The red ship of storm


And are we ever driven from bed in anguish

by cries in the garden or beyond,

somewhere in the world?


Do men have to live like rust,

eating away the sustaining structure,

leaving behind them only the stains of dried blood?


Could we not listen to the water,

singing in the tongue our mother taught us

before we learned the gabble of the small screen?


Do we no longer see sunlight and shadow,

the dappled pattern of leaves and clouds

and the coat of the creeping cat?


There is a sky above that changes with the seasons,

flocking birds and beneath,

gently swaying treetops.


Sun shines, rain falls,

nests fill and empty with gentle wing-flutter,

and rocks sleep beneath lizards and moss;


there is music in the moonlight,

drifting among the night shadows

on owl wings and water babble.



Perhaps the red ship of storm

will pass us by.

Published by

Jane Dougherty

I used to do lots of things I didn't much enjoy. Now I am officially a writer. It's what I always wanted to be.

22 thoughts on “The red ship of storm”

  1. The gabble of small screens…now that is a perfect description. I consulted the Oracle about my wren for Draw a Bird Day and She of course saw only the magic of the Earth–but you have that too, just tucked into the larger picture. And another wonderful sky! (K)

    1. It’s true I add a lot between the images the Oracle gives me. The sky is from last autumn. A really glorious sunset. I’ll be over to look at your wren. I didn’t know you have wrens!

  2. Another wonderful collaboration with the Oracle. I agree with what Kerfe said that you have the magic tucked in there amidst all the stuff going on in the world around us.
    And you got the photo that I wanted to get. You will no doubt find it hard to believe that I wrote about storms as well–though we had literal storms here, along with the metaphorical ones. 😏

    1. Oh, very hard to believe πŸ™‚ Our red-eyed storm hasn’t hit and probably won’t. Another day of heat, a mere 102Β°F today. We didn’t even merit a mention in the weather report for the heat wave.
      I don’t know what technique you use with the Oracle but I take a line or an idea from each page of words and add a lot of my own interpretation. It makes a longer poem but the core is usually the same. As you’d expect πŸ™‚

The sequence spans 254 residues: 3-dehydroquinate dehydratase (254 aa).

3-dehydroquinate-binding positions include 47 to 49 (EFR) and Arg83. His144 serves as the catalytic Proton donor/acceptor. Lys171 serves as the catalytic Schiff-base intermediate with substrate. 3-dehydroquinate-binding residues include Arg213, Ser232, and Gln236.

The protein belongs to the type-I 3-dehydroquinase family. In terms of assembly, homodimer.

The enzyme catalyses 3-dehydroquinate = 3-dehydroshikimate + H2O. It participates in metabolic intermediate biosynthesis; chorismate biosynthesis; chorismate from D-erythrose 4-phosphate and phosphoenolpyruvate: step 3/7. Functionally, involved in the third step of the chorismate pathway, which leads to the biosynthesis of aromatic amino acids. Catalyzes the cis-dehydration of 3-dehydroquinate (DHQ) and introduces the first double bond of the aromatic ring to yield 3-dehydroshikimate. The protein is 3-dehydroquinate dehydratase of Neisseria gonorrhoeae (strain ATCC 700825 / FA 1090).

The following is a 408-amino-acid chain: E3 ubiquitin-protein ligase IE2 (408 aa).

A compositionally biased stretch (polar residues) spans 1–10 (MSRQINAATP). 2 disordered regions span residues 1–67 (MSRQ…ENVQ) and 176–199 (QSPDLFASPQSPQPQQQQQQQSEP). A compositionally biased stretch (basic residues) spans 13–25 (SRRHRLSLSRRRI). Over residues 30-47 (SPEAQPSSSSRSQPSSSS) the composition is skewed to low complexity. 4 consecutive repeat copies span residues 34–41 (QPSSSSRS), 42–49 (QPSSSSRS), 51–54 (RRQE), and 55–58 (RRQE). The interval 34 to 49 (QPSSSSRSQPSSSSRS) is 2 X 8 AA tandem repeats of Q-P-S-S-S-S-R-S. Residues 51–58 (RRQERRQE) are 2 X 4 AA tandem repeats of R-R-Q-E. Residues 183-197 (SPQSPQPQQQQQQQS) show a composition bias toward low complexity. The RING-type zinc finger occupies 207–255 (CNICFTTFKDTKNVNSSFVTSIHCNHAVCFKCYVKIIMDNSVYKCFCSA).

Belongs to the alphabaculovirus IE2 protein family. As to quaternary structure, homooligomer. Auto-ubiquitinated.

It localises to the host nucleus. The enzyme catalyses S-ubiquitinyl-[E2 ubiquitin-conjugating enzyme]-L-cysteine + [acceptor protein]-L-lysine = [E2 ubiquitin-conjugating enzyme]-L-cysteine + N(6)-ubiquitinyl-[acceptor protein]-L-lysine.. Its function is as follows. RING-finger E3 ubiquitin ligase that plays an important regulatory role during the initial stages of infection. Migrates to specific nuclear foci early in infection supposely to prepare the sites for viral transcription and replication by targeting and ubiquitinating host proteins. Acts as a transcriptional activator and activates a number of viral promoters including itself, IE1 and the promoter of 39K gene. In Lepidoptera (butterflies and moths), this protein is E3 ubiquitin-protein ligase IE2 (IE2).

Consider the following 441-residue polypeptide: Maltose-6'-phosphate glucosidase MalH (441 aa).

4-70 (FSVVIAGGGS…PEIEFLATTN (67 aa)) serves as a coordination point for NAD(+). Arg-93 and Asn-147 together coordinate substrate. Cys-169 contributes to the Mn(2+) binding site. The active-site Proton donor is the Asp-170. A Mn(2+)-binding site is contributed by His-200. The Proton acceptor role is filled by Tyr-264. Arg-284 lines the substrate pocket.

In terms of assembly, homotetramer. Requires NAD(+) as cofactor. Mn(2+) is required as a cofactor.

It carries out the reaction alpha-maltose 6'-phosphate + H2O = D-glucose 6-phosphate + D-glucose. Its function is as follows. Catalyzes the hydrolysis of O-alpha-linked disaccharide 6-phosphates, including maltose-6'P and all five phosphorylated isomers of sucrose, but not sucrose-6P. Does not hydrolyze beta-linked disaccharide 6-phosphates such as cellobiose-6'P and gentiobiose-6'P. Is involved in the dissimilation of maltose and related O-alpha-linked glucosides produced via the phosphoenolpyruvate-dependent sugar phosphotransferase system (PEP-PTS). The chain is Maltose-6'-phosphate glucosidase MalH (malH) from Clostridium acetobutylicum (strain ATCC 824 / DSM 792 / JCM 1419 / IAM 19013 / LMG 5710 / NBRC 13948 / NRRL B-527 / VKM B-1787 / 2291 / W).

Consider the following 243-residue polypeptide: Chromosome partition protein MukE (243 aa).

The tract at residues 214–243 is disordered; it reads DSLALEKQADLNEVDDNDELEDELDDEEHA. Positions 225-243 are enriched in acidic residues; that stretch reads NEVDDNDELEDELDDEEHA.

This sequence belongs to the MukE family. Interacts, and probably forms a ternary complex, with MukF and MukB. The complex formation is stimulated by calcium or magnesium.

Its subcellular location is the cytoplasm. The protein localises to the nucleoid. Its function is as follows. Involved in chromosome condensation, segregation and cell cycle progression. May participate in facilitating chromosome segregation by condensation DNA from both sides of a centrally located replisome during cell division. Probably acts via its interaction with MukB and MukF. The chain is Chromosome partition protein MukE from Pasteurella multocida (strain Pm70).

1. Yikes! it hasn’t been as hot as that here–just hot. We did have some days around 100, and a whole long string in the 90s, but it’s so humid.
        I pick a set, look at the words, and see how I feel about them–choose tiles, sometimes make phrases, refresh–maybe go to another set. . . add my own thoughts. . .sounds somewhat similar. πŸ˜€

      2. Ha ha πŸ™‚ It’s the words that stand out that are important, wherever we find them.
        Humidity is worse than dry heat. Really sweaty heat. At least it’s Gobi Desert type heat here.

  3. Men of rust. Too true. Water, song, and mother are so refreshing–and an utter contrast. The stanza offering the challenge to see “the dappled pattern of leaves and clouds/and the coat of the creeping cat” speaks to me strongly. As for the “gabble” from the small screen, I suppose that is the smart phone with or without earbuds, which I’m not smart enough to own (the phone or the buds).

    1. Actually, the small screen for me is any moving pictures, phone, TV, tablet etc. I have a smart phone but don’t have internet because I have the cheapest subscription. I only use the camera on it and to make phone calls. The idea of watching international rubbish on a tiny phone screen would drive me insane.

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